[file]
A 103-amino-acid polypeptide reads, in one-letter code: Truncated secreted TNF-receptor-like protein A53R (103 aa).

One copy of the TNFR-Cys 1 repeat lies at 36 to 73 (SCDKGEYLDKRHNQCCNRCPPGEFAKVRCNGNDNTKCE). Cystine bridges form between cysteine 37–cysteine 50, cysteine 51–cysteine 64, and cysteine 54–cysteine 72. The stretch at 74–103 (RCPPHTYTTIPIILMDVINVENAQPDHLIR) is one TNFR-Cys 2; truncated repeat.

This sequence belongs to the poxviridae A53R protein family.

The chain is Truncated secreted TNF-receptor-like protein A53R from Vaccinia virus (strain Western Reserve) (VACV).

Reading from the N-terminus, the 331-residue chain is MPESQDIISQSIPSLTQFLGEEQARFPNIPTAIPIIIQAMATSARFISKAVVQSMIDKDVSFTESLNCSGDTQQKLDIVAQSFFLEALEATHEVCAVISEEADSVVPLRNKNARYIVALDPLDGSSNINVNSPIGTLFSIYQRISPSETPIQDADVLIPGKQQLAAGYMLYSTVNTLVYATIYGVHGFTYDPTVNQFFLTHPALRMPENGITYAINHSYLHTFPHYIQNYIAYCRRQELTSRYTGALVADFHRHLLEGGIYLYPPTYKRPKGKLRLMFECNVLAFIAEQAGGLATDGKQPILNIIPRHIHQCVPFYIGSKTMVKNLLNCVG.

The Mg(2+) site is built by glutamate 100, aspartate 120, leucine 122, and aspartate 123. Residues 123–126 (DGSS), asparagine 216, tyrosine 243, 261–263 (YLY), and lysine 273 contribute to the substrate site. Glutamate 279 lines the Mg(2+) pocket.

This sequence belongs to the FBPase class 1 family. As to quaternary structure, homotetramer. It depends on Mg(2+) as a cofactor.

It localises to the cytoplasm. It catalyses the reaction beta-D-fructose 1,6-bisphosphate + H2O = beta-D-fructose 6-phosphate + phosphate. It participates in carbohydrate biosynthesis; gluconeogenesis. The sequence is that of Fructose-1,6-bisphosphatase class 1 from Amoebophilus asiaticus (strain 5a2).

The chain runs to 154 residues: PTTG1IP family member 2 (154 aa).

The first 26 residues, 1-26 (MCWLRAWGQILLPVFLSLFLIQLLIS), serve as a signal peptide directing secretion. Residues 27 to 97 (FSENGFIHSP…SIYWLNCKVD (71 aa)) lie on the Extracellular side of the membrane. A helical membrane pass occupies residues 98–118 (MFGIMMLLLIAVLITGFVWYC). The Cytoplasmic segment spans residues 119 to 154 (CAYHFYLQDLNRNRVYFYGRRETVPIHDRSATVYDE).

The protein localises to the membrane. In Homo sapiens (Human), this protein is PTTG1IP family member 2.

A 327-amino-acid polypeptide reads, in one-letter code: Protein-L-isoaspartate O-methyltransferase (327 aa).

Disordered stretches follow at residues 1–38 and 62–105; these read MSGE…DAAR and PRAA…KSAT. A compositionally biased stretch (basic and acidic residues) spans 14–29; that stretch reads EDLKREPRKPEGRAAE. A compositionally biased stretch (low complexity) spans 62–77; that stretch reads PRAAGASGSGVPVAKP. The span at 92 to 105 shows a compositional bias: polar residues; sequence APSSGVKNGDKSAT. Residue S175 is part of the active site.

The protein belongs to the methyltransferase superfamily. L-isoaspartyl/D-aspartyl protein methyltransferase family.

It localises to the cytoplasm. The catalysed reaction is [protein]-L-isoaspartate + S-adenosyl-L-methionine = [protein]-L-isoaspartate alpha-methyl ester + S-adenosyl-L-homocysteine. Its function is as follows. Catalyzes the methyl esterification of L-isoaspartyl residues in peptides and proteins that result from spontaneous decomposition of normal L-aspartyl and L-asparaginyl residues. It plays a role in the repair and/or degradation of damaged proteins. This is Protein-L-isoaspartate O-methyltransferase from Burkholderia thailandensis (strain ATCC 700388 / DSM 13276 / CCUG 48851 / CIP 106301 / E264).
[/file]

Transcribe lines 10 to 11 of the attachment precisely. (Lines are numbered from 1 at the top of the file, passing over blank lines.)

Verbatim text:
The first 26 residues, 1-26 (MCWLRAWGQILLPVFLSLFLIQLLIS), serve as a signal peptide directing secretion. Residues 27 to 97 (FSENGFIHSP…SIYWLNCKVD (71 aa)) lie on the Extracellular side of the membrane. A helical membrane pass occupies residues 98–118 (MFGIMMLLLIAVLITGFVWYC). The Cytoplasmic segment spans residues 119 to 154 (CAYHFYLQDLNRNRVYFYGRRETVPIHDRSATVYDE).

The protein localises to the membrane. In Homo sapiens (Human), this protein is PTTG1IP family member 2.